With training camp a little more than one month away, the Dallas Mavericks appear to have improved their roster overall despite no longer having Jalen Brunson. However, how much better Dallas will be could depend more on the performances of in-house guys rather than the new additions of Christian Wood, JaVale McGee and Jaden Hardy.
Tim Hardaway Jr. tops that list, as he'll look to bounce back from a rough 2021-22 campaign that ended with him having surgery on a foot fracture in February. When healthy, Hardaway Jr. can give the Mavs 15 points per game on any night, both as a sixth man or a starter if needed. The problem last season, though, was his efficiency, as he shot just 33.6 percent from 3-point range after shooting 39.4 percent over the previous two years combined.
Although Hardaway Jr. could potentially help the Mavs out on the court, it wouldn't shock anyone if he was eventually used as a trade piece at some point either. He has three years left on his contract worth a total of nearly $54 million, but it's a descending deal, which means he'll be making $16 million in the 2024-25 season opposed to the $20 million he'll make this year.
According to Heavy.com's Sean Deveney, the Golden State Warriors might make sense as a potential trade partner at some point.
“It won’t be a great (free-agent) class next year,” one Eastern Conference executive told Deveney. “Obviously, the Mavericks would love a guy like Khris Middleton, but he won’t be leaving Milwaukee, I think. Kyrie Irving, if you want to put him with Luka which, I wouldn’t.
“But there will be opportunities, gettable guys, some restricted free agents out there, Cam Johnson or Tyler Herro. … You could go hard after the Warriors, whether it’s (Jordan) Poole or (Andrew) Wiggins. You’d rather go with a younger guy, a guy like Poole, but the Mavs could do worse than adding Wiggins to that mix.”
Based on that conversation, this mock trade was formulated:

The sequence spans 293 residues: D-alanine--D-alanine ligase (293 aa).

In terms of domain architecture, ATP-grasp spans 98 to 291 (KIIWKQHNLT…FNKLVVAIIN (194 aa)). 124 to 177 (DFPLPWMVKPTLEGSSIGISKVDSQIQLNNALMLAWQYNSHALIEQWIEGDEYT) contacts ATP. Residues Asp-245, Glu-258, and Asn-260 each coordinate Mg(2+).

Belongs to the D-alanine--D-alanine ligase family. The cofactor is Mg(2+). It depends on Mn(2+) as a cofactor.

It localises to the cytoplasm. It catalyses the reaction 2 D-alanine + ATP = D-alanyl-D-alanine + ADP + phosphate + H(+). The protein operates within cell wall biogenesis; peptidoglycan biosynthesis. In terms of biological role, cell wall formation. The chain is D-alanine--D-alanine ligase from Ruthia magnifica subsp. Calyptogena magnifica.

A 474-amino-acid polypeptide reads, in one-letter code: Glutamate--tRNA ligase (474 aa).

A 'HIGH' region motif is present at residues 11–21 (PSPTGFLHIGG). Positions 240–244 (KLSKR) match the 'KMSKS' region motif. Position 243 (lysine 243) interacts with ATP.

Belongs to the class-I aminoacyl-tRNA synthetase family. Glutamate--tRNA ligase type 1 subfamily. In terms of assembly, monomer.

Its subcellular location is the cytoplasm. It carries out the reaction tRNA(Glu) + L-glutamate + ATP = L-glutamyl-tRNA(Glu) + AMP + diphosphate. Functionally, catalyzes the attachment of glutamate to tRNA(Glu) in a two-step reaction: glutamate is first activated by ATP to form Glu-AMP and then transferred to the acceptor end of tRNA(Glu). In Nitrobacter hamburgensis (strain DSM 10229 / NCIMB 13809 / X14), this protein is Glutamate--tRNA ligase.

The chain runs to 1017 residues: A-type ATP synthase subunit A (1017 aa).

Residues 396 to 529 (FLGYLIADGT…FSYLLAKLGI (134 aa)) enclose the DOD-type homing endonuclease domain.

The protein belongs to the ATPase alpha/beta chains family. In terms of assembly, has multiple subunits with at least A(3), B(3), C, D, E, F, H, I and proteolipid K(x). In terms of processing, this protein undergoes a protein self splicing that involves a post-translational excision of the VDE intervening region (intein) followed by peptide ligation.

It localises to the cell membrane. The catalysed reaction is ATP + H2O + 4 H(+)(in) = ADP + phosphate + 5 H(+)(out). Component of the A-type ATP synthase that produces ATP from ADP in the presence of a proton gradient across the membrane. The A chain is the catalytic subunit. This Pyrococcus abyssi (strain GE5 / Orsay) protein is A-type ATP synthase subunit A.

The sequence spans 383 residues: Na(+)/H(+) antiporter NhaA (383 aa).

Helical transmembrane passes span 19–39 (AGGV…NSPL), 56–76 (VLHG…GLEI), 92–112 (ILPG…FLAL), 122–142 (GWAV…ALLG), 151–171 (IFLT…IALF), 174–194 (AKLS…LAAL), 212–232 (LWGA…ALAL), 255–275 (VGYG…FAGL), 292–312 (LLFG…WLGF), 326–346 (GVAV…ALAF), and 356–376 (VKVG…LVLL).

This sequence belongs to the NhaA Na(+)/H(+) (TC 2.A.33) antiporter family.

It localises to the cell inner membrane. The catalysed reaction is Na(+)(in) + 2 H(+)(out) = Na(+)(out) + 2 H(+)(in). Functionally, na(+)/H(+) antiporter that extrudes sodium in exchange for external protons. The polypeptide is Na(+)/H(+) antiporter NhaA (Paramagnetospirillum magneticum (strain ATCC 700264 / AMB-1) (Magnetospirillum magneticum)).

Mavs receive: Andrew Wiggins
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Warriors receive: Tim Hardaway Jr., Reggie Bullock, lottery-protected 2025 first-round pick.
There are reasons for both teams to say no to that proposal, but that is especially true from the Mavericks' side of it.
First of all, it's hard to envision GM Nico Harrison spending a future first-round pick on a non-star player when Dallas' future draft capital is already limited. Once the Mavs' 2023 first-round pick likely conveys to the New York Knicks next summer, it will open up a handful of new big trade opportunities. The Mavs are unlikely to further handcuff themselves for a player like Wiggins, despite his improvements over the last few years.
Secondly, for a team that will need all the extra help it can get to fill the void left by Brunson's departure, sending out two key players who combine for over 20 points per game plus a future first-round pick for a guy who makes $33 million while averaging 17 points per game doesn't seem like the way to go.
Hardaway Jr. may end up being traded at some point, but if it does happen, look for it to be an opportunistic deal that doesn't require the Mavs to give up any first-round picks – like last season when they traded Kristaps Porzingis to the Washington Wizards for Spencer Dinwiddie and Davis Bertans.
You can follow Dalton Trigg on Twitter at @dalton_trigg
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